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Julian Lee

The Real Worry for Oil Prices Isn't Missiles Over Syria

Supplies would survive. Sanctions against the oil industries of Iran and Russia are another matter.
Photographer: Al Drago/Bloomberg

Rising geopolitical tensions in the Middle East have already boosted oil prices and there is plenty of scope for them to move higher still. That an oil price spike would follow Western missiles launched at Syria seems a foregone conclusion. But for prices to really keep moving higher, the U.S. would have to take serious action against Syria's key sponsors: Russia and Iran.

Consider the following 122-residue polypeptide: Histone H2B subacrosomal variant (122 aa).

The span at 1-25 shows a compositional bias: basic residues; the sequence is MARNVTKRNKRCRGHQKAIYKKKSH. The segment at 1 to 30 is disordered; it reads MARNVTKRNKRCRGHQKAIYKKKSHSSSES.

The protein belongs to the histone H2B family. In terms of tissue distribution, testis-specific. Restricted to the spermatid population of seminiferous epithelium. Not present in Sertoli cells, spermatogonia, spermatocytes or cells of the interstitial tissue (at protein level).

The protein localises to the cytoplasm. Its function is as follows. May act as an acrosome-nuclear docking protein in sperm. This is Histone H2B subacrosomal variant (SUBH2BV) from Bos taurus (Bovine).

Any form of attack on Syria should have little or no physical impact on oil supplies. Syria hasn't exported any since the start of its civil war in 2011. To keep the country running, Iran has been delivering around 50,000 barrels a day of crude to Syria's Banias terminal, according to Bloomberg tanker tracking.